Kyle Chalmers, hacking speculation, and that Census again

Absolutely riveted by that 100 metre freestyle final in Rio! What a performance!


 Kyle Chalmers

Particularly in the scenes of Chalmers’s school in Adelaide I was reminded of that excellent ABC miniseries Barracuda. As I said on 25 July:

Barracuda has proven a real winner. I have been close enough to the career of an Olympic swimmer (my cousin’s daughter Beverley, Gold Medallist at Munich in 1972) to recognise much that is authentic in the show. See also my 2014 post The swimmer.

Barracuda: unmissable.

Meanwhile the rumour mill has thrown up this story: Rio 2016: DoS attack made on Swimming Australia website after Mack Horton’s drug remarks. Which brings me to that Census.

First, talking to others at Diggers on Wednesday I found more people of my acquaintance who NEVER received the magic log-on/apply for a form letter. In common they all live in public housing here in Wollongong. Makes one wonder if there is another stuff-up we haven’t heard much about yet! Australia Post this time?

Second, the China thing again: Census attack ‘could be Chinese hackers unhappy about Mack Horton v Sun Yang drugs. saga’

Melbourne University cyber security expert Suelette Dreyfus says the attacks on yesterday’s census could be the work of Chinese citizens unhappy about Australian swimmer Mack Horton calling his Chinese rival Sun Yang a drug cheat.

“It’s not way out of left field [as a motivation],” she said.

She believes the “noisy” attack looks more likely to have been the work of civilians rather than a foreign government.

Despite the Australian Government saying the attack was from overseas, Dr Dreyfus still believes it could have come from within Australia.

“It could have just been literally bedroom hackers in Australia routing their traffic … through overseas in order to make it appear as though they were coming from there,” she said.

But Dr Dreyfus believes it is unlikely China’s Government would have committed such an attack if it was trying to hack into the census data…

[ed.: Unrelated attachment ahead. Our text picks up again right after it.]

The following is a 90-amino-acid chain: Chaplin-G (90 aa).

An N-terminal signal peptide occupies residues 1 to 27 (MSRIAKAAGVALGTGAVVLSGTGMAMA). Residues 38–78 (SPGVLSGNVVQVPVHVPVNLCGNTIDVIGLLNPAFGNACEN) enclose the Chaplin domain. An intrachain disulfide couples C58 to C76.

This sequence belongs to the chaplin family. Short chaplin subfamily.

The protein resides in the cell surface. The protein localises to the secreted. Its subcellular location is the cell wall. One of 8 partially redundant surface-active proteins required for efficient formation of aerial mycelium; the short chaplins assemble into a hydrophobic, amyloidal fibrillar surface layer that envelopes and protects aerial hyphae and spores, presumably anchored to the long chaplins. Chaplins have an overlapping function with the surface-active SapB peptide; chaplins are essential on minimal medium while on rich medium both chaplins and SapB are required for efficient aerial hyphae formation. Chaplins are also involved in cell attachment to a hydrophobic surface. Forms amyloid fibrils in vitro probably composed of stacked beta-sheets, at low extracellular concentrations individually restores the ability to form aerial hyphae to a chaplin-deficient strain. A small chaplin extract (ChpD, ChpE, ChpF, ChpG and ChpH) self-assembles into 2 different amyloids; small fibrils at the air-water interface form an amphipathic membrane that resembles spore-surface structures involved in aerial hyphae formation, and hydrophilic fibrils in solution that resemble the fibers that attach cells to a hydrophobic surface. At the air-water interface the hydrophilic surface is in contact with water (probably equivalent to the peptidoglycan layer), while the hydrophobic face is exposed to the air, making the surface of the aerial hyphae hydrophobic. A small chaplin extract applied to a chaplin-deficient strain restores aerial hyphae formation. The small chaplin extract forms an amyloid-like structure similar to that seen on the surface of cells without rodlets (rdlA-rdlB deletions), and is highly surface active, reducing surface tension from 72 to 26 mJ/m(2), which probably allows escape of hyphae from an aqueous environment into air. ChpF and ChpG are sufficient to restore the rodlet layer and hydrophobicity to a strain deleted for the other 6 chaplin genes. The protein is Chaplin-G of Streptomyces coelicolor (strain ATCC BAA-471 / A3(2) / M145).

Well, maybe.

Third, Greg Jericho, among others, is probably right about the mess, and mess it has been:

The complete balls-up of the census on Tuesday night should be absolutely no surprise to anyone who has been paying attention to the way the Australian Bureau of Statistics has been run and how it has been treated by the government. It is the story of what happens when governments believe cutting funding has no consequence and that paying fewer people to do the same work is an “efficiency” regardless of quality.

I am probably among the top 0.1% users of the ABS website. I spend whole days looking at data, and as one who will mine the census data when it is finally released I had no issue with completing my census form. I wasn’t very much persuaded by those arguing I should boycott the census due to privacy fears, mostly because I found the arguments pretty weak and covered in layers of smugness towards anyone who dared to suggest the concerns were overstated…

The funding cuts continued under the Abbott government. In June 2014, the ABS announced it would cut a number of surveys in order to reduce its spending by $50m over three years…

The ABS does work that for the most part could not be done with the same level of trust by the private sector. Yes the funding cuts and “efficiency dividends” have helped save some money over the past few years, but the cost to the reputation of the ABS from this bungle is enormous.

And the ABS, above all, relies on its reputation.

There will no doubt be the desire to call for someone to be sacked due to this failure – and rightly so. But unless there is a change in how governments treat and regard the public sector, such failures will only continue.

Compare Fairfax’s Peter Martin:

…Woefully unprepared to explain why [the ABS] now wanted to retain names, it emphasised instead the digital nature of the census. It would save millions by posting login codes to most of the population rather than delivering forms. Had it delivered, or even posted, forms it would have had a backup.

Instead it gave most of Australia only one way to submit census forms, emphasised the importance of the survey it had previously tried to ditch, threatened fines of $180 per day for people who didn’t comply, and underestimated either the strain on the system or the security of the system.

At almost every step of the way the government has been hands off. The latest minister (Michael McCormack has been in charge of the ABS for less than two weeks) gives the impression the decision to retain names didn’t even go to cabinet.

There’s already been an inquiry into the ABS. It found it was not properly ready “to maximise the value of all government-held information”. Which might be part of the problem. Until now one of Australia’s most trusted organisations, it has tried to catch up too fast. The government has looked the other way.